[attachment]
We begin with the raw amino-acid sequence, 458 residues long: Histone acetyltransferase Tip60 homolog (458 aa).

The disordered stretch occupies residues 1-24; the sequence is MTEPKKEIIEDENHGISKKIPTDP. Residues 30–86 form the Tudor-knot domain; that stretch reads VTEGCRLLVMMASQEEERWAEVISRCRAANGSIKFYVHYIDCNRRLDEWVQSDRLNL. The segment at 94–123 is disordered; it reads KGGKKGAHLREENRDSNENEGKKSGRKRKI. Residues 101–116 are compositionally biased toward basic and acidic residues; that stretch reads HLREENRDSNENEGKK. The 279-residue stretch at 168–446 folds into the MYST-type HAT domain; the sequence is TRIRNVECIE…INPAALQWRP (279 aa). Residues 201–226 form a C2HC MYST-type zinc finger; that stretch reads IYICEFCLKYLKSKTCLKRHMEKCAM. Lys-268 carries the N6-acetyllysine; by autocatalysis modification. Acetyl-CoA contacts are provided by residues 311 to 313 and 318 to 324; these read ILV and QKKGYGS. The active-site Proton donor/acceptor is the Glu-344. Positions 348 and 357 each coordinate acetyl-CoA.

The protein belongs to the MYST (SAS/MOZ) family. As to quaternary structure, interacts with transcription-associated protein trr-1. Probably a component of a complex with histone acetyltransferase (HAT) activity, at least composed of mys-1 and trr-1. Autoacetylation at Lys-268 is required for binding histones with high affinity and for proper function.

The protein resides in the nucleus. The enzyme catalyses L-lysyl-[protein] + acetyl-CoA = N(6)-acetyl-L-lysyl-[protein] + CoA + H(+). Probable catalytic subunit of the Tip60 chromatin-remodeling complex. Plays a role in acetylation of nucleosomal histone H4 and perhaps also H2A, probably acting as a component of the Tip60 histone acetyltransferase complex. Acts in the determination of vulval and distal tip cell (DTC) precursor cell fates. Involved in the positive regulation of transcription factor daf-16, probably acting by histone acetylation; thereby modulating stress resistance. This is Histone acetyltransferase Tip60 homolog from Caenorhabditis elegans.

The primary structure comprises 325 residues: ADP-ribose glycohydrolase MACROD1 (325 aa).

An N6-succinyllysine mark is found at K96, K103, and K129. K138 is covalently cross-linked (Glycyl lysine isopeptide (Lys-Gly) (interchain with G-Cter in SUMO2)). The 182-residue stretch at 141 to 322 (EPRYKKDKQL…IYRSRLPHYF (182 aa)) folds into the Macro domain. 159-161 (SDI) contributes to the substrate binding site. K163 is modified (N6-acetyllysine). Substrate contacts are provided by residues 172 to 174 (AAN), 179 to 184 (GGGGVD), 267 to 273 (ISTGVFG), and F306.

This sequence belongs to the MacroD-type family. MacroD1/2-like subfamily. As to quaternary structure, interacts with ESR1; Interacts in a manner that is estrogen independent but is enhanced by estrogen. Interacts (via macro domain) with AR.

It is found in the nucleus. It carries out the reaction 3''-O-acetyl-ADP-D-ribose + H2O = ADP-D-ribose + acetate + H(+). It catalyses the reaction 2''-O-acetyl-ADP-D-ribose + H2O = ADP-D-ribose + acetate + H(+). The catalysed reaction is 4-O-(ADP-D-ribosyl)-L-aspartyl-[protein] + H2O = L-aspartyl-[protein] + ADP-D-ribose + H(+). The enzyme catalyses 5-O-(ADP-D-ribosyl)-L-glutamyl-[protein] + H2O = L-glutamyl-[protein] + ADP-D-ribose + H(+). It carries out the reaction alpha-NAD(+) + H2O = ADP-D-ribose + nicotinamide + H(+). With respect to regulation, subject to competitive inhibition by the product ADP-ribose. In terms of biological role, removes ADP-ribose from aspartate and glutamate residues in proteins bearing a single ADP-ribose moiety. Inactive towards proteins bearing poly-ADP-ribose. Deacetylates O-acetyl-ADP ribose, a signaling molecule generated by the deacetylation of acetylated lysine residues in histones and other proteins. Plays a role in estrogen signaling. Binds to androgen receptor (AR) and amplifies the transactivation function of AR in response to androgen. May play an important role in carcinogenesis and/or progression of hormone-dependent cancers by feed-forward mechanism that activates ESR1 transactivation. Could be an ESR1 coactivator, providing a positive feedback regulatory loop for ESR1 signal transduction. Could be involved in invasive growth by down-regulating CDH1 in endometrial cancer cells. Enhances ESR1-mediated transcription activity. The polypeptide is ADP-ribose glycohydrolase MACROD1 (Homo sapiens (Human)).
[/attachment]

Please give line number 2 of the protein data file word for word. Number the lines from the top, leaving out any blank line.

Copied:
The disordered stretch occupies residues 1-24; the sequence is MTEPKKEIIEDENHGISKKIPTDP. Residues 30–86 form the Tudor-knot domain; that stretch reads VTEGCRLLVMMASQEEERWAEVISRCRAANGSIKFYVHYIDCNRRLDEWVQSDRLNL. The segment at 94–123 is disordered; it reads KGGKKGAHLREENRDSNENEGKKSGRKRKI. Residues 101–116 are compositionally biased toward basic and acidic residues; that stretch reads HLREENRDSNENEGKK. The 279-residue stretch at 168–446 folds into the MYST-type HAT domain; the sequence is TRIRNVECIE…INPAALQWRP (279 aa). Residues 201–226 form a C2HC MYST-type zinc finger; that stretch reads IYICEFCLKYLKSKTCLKRHMEKCAM. Lys-268 carries the N6-acetyllysine; by autocatalysis modification. Acetyl-CoA contacts are provided by residues 311 to 313 and 318 to 324; these read ILV and QKKGYGS. The active-site Proton donor/acceptor is the Glu-344. Positions 348 and 357 each coordinate acetyl-CoA.